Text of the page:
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Ugh, Mom and Dad, no PDA!

Nick: Call it a “sixth sense,” but I can tell when my kids’ eyes are on Jen and me.  I can practically hear their eyes rolling whenever we touch each other.

From GIPHY
When I come home and take a moment to find Jen and embrace her, and I meet one of our kids’ eyes, I’m treated to a facial expression that says “get a room.”  Though I should know better than to let it bother me, I have to admit, it’s still a challenge for me.  I didn’t grow up in a very touchy-feely home, so my knee-jerk reaction to getting the stare from one of our children is to want to jump back from Jen like we’re two kids dancing too close together in junior high when the grown-ups walk by.

Seriously though, what is the alternative?  Everywhere I go, I see couples with kids between them.  Sitting in movie theaters and on their couches at home, mom – kids – dad, sending the message:  kids first and spouse second.  If we let that become the norm, we’re asking for trouble.  We worry about our affection being too uncomfortable, but I’d honestly rather our kids tell us to “get a room” than wonder if we are still in love with each other at all.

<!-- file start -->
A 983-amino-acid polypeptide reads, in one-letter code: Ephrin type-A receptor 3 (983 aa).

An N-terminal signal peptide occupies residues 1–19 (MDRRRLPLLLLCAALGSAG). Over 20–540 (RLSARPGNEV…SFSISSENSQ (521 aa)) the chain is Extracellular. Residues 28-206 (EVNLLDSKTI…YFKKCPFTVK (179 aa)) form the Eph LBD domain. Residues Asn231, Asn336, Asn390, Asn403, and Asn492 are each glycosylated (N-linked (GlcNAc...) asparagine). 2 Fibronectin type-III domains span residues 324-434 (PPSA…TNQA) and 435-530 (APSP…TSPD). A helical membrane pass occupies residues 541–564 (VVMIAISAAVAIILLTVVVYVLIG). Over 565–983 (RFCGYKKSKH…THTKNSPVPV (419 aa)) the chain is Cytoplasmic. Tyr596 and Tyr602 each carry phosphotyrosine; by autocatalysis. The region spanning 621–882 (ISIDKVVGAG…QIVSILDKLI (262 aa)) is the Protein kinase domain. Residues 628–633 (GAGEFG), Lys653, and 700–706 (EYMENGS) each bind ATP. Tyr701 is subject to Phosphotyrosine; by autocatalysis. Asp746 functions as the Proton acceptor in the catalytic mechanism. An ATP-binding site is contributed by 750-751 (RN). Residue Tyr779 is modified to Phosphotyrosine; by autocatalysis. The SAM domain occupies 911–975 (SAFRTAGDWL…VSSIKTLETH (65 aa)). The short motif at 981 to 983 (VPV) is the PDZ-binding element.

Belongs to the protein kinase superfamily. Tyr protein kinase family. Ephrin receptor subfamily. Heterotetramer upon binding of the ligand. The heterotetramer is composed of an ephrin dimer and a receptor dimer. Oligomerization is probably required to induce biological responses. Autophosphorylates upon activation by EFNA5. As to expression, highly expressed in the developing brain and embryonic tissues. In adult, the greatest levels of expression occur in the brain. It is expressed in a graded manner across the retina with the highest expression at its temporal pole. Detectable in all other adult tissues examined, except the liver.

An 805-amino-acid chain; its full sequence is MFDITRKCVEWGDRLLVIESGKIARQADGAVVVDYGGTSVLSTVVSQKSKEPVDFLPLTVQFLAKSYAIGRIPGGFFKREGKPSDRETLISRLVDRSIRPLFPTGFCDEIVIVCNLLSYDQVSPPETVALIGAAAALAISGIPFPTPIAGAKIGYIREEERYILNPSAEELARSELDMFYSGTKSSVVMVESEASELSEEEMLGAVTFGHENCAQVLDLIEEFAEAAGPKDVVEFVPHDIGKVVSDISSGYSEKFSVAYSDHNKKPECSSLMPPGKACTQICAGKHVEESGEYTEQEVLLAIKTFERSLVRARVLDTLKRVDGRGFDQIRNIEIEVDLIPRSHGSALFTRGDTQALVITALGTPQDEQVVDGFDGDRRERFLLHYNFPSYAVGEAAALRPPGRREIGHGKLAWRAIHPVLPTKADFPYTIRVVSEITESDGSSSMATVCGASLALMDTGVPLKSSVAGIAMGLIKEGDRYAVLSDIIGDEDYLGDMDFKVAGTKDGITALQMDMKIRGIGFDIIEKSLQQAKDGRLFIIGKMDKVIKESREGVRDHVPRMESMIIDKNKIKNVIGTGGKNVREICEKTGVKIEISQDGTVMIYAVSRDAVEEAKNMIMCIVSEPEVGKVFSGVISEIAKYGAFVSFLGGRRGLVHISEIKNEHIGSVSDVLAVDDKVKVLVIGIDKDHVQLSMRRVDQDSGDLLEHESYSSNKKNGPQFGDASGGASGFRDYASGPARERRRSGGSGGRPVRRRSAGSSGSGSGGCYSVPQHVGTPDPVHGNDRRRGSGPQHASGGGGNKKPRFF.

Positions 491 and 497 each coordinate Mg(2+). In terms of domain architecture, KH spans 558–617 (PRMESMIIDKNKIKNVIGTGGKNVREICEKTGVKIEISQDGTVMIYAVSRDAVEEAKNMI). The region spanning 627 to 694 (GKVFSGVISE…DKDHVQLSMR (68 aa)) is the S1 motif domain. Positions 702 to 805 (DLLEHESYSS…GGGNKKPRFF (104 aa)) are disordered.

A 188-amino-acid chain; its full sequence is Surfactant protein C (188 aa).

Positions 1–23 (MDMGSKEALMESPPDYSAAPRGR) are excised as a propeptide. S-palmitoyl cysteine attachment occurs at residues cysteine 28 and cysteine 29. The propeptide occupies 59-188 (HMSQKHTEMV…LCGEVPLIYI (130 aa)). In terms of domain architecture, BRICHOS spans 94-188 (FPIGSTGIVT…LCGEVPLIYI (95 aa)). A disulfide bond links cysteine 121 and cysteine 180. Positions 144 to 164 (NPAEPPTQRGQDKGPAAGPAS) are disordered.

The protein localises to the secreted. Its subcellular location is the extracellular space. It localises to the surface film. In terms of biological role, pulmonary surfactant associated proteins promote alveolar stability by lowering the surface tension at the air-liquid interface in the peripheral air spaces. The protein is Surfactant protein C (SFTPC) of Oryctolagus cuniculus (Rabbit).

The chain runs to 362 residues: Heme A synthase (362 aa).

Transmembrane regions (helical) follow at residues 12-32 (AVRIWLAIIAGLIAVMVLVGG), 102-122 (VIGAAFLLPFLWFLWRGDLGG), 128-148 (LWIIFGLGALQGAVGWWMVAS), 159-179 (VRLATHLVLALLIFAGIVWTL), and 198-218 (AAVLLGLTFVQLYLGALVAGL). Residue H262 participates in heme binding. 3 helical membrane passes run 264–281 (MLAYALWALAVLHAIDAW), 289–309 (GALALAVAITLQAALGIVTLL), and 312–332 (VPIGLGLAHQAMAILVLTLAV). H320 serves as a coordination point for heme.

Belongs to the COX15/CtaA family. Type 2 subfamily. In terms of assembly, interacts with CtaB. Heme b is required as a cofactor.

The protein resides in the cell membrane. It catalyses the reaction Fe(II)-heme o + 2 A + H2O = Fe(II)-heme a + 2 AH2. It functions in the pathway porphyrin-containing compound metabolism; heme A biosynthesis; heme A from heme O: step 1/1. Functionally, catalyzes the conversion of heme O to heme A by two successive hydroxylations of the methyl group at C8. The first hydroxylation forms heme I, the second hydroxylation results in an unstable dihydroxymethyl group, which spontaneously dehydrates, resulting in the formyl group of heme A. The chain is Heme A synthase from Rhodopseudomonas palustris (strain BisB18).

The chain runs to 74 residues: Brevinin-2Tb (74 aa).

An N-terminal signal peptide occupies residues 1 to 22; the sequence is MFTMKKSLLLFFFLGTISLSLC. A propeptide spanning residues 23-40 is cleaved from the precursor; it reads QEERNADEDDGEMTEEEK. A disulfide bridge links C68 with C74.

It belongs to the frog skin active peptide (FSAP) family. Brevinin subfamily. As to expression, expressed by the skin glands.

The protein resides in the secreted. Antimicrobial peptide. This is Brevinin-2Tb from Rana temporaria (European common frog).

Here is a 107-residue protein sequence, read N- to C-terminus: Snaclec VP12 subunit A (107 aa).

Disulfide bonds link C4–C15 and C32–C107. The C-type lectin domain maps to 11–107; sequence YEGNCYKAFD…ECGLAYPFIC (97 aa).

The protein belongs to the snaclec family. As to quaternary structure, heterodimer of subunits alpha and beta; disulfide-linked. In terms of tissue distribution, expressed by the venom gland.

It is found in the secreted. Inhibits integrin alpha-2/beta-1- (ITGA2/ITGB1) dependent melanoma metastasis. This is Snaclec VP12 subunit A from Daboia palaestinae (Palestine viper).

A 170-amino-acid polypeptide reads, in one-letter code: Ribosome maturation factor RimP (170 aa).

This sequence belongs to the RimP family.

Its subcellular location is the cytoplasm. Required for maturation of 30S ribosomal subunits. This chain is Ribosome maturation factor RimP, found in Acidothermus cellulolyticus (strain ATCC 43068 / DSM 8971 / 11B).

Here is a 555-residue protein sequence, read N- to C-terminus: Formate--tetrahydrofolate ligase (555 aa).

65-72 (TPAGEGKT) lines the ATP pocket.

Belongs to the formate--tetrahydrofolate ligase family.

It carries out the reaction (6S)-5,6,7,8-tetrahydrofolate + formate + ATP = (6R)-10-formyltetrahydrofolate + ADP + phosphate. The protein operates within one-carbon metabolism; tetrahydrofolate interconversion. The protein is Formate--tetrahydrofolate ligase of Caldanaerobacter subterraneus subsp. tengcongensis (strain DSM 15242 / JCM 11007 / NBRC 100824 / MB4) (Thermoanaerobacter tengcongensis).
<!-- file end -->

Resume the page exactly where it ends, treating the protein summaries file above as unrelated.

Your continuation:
Jen: I grew up in a home where my parent’s intimacy faded and eventually was gone. Home became an uncomfortable place that was thick with tension.  Physical intimacy is important in every intimate relationship. We read an article about how important intimate contact is OUTSIDE of the bedroom entitled, “How Often You Kiss Your Man Reveals How Long Your Relationship Will Last.”  One of the points made is that if we are not in touch with each other throughout the day, the resulting distance between us can be difficult to bridge.

So for me, getting the stare from our kids means we are doing something right. When we take the time to share a kiss or touch, we are fueling our relationship and teaching our kids that it is OK to show affection to each other. Our kids are being reassured that we are on solid ground. It becomes a game, like when one of them makes fake loud smooching noises at us as we kiss, or when another tells us, “I’m immune to romance” when he catches us in an embrace.  Our obvious romance becomes a part of the fun of our home. We are not embarrassing them or ourselves with our PDAs. We are simply solidifying their trust in the stability of our home.

We challenge you to make PDA a part of your home life! Don’t be embarrassed to kiss and hug in front of your children. It can be life-giving to your entire household.

No children were harmed in the posing of this photo


Comments

  1. Love, love, love this! My parents were always openly affectionate, which is disturbing as a kid, but one of my favorite memories of them as an adult. It's amazing how your perspective changes with age!

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